Date posted: 29/03/2022

Federal Budget 2022-23 delivers temporary relief to households as cost-of-living rises

With negative wages growth and rising costs hurting households, budget measures provide temporary assistance to ease pressures.

In brief

  • The 2021-22 low- and middle-income tax offset will be increased by $420 but hasn’t been extended
  • $250 will be paid to concession card holders in April 2022
  • Fuel excise will be halved for six months

With the Consumer Price Index (CPI) predicted to be 4.25% and the wage price index to be 2.75% in 2021-22, many households are finding it hard to meet cost-of-living increases.

The Federal Budget indicates that this is expected to be temporary with the wage price index increasing over the forward estimates to 3.5% and the CPI reducing to 2.5%. 

To address this concern, the government is introducing a series of temporary measures:

  • Increasing the 2021-22 low- and middle-income tax offset (LMITO)
  • Paying $250 to concession card holders
  • Halving fuel excise

Cost of living tax offset increases 2021-22 LMITO

The low- and middle-income tax offset is due to expire after 30 June 2022.  The government has not extended the measure, and over 10 million individuals will face a higher tax bill for income earned in the next financial year.

The increase in tax payable will be even more noticeable next year because the amount of the 2021-22 LMITO will be increased by the $420 cost of living tax offset. The Treasury estimates that:

  • 1.8 million people who earn up to $37,000 will receive up to $675
  • 1.6 million who earn between $27,001 and $48,000 will receive $675 to $1,500
  • 4.8 million who earn between $48,001 to $90,000 will receive $1,500
  • 1.9 million who earn between $90,001 and $125,999 will receive $420 to $1,500

The LMITO is received by an individual after they have lodged their income tax return, so tax agents can again expect a rush from individual clients from 1 July 2022.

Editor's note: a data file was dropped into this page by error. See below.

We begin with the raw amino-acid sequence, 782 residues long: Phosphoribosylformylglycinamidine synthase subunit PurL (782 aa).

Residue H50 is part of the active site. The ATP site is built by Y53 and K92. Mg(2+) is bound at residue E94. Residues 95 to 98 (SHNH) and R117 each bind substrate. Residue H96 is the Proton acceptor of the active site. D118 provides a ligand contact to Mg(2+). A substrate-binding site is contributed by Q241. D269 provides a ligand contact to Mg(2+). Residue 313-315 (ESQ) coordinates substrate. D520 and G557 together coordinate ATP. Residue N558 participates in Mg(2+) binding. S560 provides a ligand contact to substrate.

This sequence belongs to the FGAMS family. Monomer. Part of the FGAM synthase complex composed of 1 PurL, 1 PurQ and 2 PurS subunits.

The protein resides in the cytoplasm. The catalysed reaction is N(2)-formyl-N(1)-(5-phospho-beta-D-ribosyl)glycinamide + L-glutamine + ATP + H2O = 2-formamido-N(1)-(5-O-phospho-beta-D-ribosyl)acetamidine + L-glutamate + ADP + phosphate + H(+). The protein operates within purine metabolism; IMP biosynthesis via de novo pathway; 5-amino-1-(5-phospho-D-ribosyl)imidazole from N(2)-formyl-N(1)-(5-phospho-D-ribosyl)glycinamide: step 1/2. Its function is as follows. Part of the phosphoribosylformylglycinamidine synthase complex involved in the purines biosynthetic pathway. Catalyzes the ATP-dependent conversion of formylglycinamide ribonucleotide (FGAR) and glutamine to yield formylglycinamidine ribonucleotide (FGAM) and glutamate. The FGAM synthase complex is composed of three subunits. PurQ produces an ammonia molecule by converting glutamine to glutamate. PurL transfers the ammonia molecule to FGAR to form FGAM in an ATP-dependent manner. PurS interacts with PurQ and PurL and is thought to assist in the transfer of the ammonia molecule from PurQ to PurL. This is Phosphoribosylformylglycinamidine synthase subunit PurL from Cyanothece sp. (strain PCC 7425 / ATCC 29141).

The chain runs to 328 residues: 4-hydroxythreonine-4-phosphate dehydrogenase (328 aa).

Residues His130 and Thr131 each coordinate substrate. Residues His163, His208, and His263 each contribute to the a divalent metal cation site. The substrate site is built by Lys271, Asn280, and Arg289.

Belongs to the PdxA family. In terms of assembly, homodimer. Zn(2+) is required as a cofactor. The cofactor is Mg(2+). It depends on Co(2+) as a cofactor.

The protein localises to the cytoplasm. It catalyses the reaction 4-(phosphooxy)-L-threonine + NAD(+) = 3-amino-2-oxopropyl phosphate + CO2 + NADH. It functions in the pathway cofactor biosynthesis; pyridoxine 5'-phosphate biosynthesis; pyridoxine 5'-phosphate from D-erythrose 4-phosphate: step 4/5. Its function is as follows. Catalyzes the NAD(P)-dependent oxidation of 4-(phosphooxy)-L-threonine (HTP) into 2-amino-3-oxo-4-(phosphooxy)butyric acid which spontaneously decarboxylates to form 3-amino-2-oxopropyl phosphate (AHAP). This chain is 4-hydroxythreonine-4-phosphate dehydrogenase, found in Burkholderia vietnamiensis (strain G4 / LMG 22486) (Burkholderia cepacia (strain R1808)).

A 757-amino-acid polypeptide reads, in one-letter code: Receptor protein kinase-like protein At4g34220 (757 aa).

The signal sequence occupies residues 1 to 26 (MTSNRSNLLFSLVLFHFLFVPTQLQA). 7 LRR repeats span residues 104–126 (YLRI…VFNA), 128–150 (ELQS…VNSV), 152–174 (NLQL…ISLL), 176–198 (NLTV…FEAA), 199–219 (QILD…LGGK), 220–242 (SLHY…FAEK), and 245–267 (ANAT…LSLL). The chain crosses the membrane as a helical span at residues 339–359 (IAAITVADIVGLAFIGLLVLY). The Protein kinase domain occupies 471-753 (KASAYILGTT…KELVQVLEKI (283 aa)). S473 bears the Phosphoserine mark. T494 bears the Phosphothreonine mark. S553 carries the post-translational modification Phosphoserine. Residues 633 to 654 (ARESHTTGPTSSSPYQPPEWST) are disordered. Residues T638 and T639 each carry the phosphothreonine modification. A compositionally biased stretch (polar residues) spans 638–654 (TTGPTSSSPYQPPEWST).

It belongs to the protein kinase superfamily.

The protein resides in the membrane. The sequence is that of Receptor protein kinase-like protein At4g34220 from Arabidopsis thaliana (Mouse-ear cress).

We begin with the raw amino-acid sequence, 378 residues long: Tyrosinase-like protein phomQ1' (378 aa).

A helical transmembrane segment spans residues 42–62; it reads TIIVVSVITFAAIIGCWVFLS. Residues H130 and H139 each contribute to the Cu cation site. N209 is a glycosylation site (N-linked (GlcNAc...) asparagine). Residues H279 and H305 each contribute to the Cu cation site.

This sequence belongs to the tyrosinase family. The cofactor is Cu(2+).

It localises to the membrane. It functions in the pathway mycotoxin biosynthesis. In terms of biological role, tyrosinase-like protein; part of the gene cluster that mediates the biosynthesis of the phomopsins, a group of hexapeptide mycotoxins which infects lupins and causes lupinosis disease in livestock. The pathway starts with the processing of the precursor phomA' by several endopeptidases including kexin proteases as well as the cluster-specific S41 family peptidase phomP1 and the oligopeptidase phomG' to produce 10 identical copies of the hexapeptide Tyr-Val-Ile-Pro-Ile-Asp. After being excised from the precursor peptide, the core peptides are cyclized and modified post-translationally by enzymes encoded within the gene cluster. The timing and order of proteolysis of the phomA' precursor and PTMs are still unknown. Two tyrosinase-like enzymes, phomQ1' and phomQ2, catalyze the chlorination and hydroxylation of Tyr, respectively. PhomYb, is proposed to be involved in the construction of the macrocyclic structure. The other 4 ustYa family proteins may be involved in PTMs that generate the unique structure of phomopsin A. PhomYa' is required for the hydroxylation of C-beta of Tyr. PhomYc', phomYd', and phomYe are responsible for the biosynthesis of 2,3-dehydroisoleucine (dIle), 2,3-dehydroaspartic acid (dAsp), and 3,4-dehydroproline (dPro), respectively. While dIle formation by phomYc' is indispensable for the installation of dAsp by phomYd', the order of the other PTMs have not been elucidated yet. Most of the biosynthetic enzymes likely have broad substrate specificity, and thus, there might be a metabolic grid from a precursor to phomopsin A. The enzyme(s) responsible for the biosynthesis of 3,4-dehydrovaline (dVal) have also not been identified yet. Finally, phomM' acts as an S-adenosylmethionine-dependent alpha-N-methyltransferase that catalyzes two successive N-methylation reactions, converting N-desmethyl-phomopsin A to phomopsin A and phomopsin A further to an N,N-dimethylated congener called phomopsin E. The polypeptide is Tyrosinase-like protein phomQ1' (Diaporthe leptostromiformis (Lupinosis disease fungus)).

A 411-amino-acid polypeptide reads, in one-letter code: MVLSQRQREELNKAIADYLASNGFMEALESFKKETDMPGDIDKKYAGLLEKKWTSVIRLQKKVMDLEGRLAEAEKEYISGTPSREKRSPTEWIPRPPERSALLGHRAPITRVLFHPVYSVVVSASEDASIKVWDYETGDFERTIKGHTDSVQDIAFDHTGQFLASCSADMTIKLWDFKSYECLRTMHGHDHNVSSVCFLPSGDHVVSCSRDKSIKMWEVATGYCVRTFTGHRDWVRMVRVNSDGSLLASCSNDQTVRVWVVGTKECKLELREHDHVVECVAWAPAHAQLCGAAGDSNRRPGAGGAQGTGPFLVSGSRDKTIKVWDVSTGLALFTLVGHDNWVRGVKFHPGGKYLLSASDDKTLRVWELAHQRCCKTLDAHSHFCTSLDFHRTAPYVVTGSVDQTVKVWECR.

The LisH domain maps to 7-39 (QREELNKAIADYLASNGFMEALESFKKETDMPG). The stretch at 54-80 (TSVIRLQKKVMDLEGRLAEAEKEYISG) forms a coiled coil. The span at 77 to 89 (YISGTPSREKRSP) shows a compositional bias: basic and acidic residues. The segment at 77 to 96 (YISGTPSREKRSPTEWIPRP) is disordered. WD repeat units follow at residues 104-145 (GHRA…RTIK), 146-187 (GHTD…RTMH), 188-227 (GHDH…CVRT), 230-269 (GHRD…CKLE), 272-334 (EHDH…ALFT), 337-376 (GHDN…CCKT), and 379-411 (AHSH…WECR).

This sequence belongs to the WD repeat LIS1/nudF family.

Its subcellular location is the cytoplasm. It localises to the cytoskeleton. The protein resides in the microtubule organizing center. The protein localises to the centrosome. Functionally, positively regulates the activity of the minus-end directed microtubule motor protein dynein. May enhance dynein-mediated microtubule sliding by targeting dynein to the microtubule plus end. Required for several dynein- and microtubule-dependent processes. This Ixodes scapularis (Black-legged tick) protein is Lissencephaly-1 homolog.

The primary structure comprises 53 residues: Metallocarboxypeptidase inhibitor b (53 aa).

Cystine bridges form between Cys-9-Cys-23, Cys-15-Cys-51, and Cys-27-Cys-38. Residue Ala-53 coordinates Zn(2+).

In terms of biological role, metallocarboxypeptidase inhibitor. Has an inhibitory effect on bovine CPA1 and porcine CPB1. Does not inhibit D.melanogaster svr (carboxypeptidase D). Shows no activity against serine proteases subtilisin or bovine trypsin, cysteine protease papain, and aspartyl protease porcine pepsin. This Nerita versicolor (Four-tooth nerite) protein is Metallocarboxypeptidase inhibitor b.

One-off $250 cost of living payment

The benefit of the LMITO declines once an individual’s income is below $48,000 and disappears entirely for those with no assessable income. To assist those who rely on social security with cost-of-living increases, and no doubt with an eye to the looming election, the government announced that Australian residents who are concession card holders will receive $250 in April 2022.

This payment is exempt from tax and will not count as income support

Halving fuel excise

At a cost of $5.6 billion, the largest item that addresses concern about cost-of-living increases is a temporary halving of fuel excise.  

From 30 March 2022 to 28 September 2022, excise equivalent customs duty rates for petrol, diesel and all other fuel and petroleum-based products other than aviation fuel will be halved – reducing petrol excise from 44.2 cents to 22.1 cents per litre.  

Prices are expected to be even lower because GST will be levied on a lower rate.  The Australian Competition and Consumer Commission will monitor retailers to ensure the lower excise rate is fully passed on to consumers.  Whether this initiative will result in a sustained reduction in prices at the bowser will depend on world oil prices and an end to the war in Ukraine. 

Whilst excise is halved, indexation will continue on the reduced rates.  However, when full excise rates resume the indexation that would have applied to full rates will be applied.  

Increase in the Medicare levy low-income threshold

As usual, the Budget announced an increase in the Medicare levy low-income threshold from 1 July 2021 to take account of recent movements in the CPI.  For singles, it will increase from $23,226 to $23,365.  The family threshold will increase from $39,167 to 39,402.

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